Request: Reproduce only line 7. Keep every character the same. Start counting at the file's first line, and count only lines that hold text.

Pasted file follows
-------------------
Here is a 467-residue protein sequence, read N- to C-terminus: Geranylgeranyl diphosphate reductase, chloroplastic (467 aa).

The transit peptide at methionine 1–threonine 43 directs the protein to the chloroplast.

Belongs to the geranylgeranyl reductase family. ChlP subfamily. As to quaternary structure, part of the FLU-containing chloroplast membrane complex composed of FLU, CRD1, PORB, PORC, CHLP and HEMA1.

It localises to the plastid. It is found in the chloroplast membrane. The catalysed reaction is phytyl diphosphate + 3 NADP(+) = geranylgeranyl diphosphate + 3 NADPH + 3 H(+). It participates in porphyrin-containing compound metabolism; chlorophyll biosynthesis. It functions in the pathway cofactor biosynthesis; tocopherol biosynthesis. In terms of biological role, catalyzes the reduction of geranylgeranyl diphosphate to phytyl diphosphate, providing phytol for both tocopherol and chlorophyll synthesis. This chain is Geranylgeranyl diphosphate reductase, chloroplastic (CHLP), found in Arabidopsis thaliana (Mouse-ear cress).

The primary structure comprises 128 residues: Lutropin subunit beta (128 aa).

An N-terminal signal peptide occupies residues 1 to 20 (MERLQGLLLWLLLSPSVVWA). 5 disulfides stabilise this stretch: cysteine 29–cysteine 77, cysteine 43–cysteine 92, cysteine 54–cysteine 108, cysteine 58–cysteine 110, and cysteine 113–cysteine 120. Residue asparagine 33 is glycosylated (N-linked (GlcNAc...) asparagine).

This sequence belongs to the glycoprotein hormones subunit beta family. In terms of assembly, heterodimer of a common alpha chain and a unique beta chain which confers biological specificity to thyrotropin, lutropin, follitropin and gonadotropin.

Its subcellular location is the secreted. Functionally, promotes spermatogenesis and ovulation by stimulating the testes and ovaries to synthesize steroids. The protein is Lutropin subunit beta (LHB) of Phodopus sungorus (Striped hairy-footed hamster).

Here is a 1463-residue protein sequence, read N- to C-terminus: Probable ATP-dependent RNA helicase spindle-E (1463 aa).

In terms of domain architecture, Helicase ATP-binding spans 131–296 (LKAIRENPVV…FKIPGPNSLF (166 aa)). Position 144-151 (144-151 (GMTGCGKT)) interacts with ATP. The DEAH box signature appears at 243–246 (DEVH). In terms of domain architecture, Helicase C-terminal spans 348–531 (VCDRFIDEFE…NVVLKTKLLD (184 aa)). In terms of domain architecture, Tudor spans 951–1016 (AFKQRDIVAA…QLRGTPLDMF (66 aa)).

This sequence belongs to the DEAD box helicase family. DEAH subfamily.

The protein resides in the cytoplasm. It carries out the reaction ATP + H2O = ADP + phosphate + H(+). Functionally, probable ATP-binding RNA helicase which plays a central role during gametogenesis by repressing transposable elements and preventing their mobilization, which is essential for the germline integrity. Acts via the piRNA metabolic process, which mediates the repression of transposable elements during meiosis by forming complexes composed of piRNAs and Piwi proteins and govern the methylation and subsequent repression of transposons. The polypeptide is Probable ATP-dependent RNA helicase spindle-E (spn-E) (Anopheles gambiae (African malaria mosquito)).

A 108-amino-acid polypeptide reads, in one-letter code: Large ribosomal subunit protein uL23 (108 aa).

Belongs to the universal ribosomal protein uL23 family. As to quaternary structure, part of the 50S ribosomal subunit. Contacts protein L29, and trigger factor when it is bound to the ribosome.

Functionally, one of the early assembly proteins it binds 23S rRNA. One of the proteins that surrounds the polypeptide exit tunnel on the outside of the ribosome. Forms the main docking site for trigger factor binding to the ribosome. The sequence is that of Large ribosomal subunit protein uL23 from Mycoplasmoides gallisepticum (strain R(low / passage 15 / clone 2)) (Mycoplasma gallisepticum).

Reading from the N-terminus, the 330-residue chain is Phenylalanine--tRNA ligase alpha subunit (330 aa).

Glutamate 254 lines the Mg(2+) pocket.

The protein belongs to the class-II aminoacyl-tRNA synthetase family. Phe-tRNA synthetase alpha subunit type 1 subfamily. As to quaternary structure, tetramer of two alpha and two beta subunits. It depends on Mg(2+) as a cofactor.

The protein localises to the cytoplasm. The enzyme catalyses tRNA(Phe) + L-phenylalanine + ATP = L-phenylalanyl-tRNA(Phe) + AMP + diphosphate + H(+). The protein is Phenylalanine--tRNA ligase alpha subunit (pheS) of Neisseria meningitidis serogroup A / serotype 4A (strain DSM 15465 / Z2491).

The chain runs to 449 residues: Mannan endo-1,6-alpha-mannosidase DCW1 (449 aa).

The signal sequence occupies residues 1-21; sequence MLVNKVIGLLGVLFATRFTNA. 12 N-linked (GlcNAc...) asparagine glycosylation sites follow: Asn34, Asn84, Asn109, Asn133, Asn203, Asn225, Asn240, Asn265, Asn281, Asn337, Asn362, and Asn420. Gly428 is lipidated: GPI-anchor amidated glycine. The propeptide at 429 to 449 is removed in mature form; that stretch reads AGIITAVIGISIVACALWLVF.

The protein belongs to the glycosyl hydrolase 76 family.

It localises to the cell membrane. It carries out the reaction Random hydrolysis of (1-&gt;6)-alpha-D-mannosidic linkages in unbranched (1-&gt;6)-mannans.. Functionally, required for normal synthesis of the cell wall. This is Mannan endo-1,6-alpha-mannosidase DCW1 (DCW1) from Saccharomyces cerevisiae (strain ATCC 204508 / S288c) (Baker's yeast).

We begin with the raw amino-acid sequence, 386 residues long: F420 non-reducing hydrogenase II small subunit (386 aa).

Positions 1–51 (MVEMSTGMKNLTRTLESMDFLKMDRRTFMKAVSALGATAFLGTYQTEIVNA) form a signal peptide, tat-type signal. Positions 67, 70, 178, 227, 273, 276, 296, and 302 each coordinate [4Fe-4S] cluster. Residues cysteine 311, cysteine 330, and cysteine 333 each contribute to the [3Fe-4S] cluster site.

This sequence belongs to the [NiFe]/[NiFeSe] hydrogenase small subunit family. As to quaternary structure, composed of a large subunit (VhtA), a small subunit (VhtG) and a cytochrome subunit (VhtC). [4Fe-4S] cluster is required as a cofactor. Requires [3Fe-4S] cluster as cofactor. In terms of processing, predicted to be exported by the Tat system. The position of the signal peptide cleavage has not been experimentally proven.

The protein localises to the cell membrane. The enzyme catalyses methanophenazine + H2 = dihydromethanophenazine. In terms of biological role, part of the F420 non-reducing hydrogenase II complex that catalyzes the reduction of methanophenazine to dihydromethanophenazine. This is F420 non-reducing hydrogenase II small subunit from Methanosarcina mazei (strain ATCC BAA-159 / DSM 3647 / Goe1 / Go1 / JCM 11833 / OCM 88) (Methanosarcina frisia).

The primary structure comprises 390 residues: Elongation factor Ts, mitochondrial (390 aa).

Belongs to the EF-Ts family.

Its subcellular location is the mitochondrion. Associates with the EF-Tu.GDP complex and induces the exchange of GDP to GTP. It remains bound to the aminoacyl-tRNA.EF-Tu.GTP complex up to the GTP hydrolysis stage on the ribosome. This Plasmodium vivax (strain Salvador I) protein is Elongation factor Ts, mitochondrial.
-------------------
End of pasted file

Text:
This sequence belongs to the glycoprotein hormones subunit beta family. In terms of assembly, heterodimer of a common alpha chain and a unique beta chain which confers biological specificity to thyrotropin, lutropin, follitropin and gonadotropin.